Tax-free weekend kicks off

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  • School supplies that qualify for the tax exemption include:

    Binders

    Book bags

    Calculators

    Cellophane tape

    Blackboard chalk

    Compasses

    Composition books

    Crayons

    Erasers

    Folders

    Glue, paste and paste sticks

    Highlighters ...

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  • School supplies that qualify for the tax exemption include:

    Binders

    Book bags

    Calculators

    Cellophane tape

    Blackboard chalk

    Compasses

    Composition books

    Crayons

    Erasers

    Folders

    Glue, paste and paste sticks

    Highlighters

    Index cards

    Index card boxes

    Legal pads

    Lunch boxes

    Markers

    Notebooks

    Paper

    Pencil boxes and other school supply boxes

    Pencil sharpeners

    Pencils

    Pens

    Protractors

    Rulers

    Scissors

    Writing tablets

    *Eligible items should be for use by elementary or secondary school children and should be priced at less than $100.

    Source: Texas state comptroller website

    Here is a list of clothing items and their exemption status:

    Tax-free

    Baby clothes

    Backpacks for use by elementary and secondary students

    Belts with attached buckles

    Boots - cowboy, hiking

    Caps/hats - baseball, fishing, golf, knitted

    Coats and wraps

    Diapers - adult and baby

    Dresses

    Gloves

    Gym suits and uniforms

    Hooded shirts and hooded sweatshirts

    Hosiery

    Jackets

    Jeans

    Jerseys - baseball and football

    Jogging apparel

    Neckwear and ties

    Pajamas

    Pants and trousers

    Raincoats and ponchos

    Robes

    Shirts

    Shoes - sandals, slippers, sneakers, tennis, walking

    Socks

    Shorts

    Suits, slacks, and jackets

    Sweatshirts

    Sweat suits

    Sweaters

    Swimsuits

    Underclothes

    Work clothes and uniforms

    Taxed

    Accessories (generally) - barrettes, elastic ponytail holders, wallets, watches

    Backpacks - unless for use by elementary and secondary students

    Baseball cleats and pants

    Belt buckles without belt

    Boots - climbing, fishing, rubber work boots, ski, waders

    Buttons and zippers

    Cloth and lace, knitting yarns, and other fabrics

    Dry cleaning services

    Football pants

    Golf gloves

    Handbags and purses

    Handkerchiefs

    Hard hats

    Helmets - bike, baseball, football, hockey, motorcycle, sports

    Ice skates

    Jewelry

    Laundering services

    Leather goods - except belts with buckles and wearing apparel

    Pads - football, hockey, soccer, elbow, knee, shoulder

    Personal flotation devices

    Rented clothing, including uniforms, formal wear and costumes

    Roller blades and skates

    Safety clothing, glasses

    Shoes - bicycle (cleated), bowling, golf

    Source: Texas state comptroller website

Leslie Hoff had his hands full, following his grandchildren through Target's backpack section.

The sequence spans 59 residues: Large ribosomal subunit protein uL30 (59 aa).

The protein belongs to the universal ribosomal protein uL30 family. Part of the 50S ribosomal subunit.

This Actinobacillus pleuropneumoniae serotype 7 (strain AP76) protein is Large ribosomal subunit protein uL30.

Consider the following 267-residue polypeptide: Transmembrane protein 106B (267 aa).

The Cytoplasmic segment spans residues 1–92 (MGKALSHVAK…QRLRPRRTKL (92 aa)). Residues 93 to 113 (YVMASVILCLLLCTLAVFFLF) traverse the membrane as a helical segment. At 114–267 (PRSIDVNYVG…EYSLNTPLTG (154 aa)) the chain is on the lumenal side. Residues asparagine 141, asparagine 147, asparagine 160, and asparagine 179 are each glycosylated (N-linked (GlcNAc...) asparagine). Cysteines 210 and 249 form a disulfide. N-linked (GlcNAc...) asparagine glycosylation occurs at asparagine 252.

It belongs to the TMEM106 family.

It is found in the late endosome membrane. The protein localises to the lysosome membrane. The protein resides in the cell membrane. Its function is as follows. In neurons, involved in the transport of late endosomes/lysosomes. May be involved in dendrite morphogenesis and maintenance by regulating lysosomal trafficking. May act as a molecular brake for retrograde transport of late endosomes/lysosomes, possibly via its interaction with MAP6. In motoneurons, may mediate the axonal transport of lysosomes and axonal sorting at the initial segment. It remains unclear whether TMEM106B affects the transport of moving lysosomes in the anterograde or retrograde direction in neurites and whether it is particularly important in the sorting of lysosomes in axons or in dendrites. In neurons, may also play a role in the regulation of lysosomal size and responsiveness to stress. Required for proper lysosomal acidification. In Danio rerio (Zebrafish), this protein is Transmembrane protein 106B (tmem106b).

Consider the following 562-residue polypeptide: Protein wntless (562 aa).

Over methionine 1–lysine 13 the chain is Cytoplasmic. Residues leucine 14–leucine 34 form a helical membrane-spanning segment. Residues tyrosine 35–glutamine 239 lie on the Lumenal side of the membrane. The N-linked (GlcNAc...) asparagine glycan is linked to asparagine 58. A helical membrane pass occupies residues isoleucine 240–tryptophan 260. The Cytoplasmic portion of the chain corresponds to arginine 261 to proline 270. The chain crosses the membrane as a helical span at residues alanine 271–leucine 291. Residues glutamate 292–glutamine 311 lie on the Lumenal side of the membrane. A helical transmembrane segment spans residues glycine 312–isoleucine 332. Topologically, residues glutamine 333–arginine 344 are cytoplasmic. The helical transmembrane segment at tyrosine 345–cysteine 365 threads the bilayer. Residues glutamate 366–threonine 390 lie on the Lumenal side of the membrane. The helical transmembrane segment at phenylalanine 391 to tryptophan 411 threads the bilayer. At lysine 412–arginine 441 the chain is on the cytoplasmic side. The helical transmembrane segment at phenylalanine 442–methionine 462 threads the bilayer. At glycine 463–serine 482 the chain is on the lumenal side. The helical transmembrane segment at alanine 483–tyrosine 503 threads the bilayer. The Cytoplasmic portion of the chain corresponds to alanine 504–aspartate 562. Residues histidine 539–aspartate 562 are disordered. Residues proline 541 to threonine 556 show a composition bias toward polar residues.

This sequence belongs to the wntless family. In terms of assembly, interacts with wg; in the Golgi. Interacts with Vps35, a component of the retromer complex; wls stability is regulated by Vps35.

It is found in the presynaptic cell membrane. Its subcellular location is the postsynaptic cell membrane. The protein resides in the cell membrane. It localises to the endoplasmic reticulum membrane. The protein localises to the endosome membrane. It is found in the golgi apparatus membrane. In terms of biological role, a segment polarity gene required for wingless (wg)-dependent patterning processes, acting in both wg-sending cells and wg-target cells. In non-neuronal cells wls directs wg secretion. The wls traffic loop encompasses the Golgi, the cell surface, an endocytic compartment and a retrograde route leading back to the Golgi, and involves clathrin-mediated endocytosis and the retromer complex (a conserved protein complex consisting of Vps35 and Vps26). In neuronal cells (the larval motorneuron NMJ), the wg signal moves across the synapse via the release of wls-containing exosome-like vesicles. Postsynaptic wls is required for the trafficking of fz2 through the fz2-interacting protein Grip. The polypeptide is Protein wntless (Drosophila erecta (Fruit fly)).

Jeremiah Hoff, 7, balanced on tip-toe to pluck bags from hooks as his sister, 5-year-old Jaylen Hoff, waffled between two pink bags.

"They wore out their old backpacks, so we're out to get new ones," Hoff said with a shrug.

Tax-free weekend kicked off Friday, offering Texas shoppers a break on school supplies and clothing.

Palacios resident Victoria Duran and her family started at Dillard's and JCPenney but visited other stores as the day wore on. With four grandchildren to shop for, Duran expected to spend about $600 on school clothes.

Shopping for Tera Smith and her family will span the weekend.

Smith, her husband and four children made their way through the Victoria Mall, looking for blue jeans and other clothes, Friday. They planned to buy school supplies later.

The group will spend a few hundred dollars, Smith said, but that's why they shopped this weekend.

"It saves us a little bit of money," she said.

Nationwide, the average family will spend $606.40 on clothes, school supplies, shoes and electronics, according to data from the National Retail Federation.

Consumers weren't the only ones affected by the savings. Stores did their part to prepare.

Children's Place hired staffers to meet the added demand and brought in extra denim, shoes and jackets, said Robyn Cardenas, the store's manager. The company also mailed out coupons valid throughout the sales tax holiday.

Things inside the store were slow through the week, Cardenas said, but the staff expected things to pick up as the weekend went on.

2010 has been a good year for JCPenney and the staff expects a 5 percent to 10 percent gain during the weekend, said Brian Patteson, store manager. He said he expects clothes to sell well, especially since JCPenney recently began selling the Liz Claiborne line.

The store set out more merchandise than usual, beefed up its staff and extended its hours to 11 p.m. throughout the weekend, he said.

Target saw strong school supply sales all week, store manager Mike Yokum said, and many people likely held off clothes shopping until they could get tax savings.

Friday tends to be the store's busiest day, Yokum explained, and Saturday tends to be busy between 11 a.m. and 8 p.m. On Sundays, it's hard to know what will happen.

The Buckle's staff began getting back-to-school shoppers last week, but prepared for the weekend with a work night, said Courtney Zimmermann, a full-time sales leader. That included getting mannequins out and arranging merchandise.

The store offers more guys' polos than usual because of school dress codes, she said. The store also has tops for girls to layer under school shirts.

Zimmerman said the weekend was off to a positive start.

"So far, it's been good," she said.


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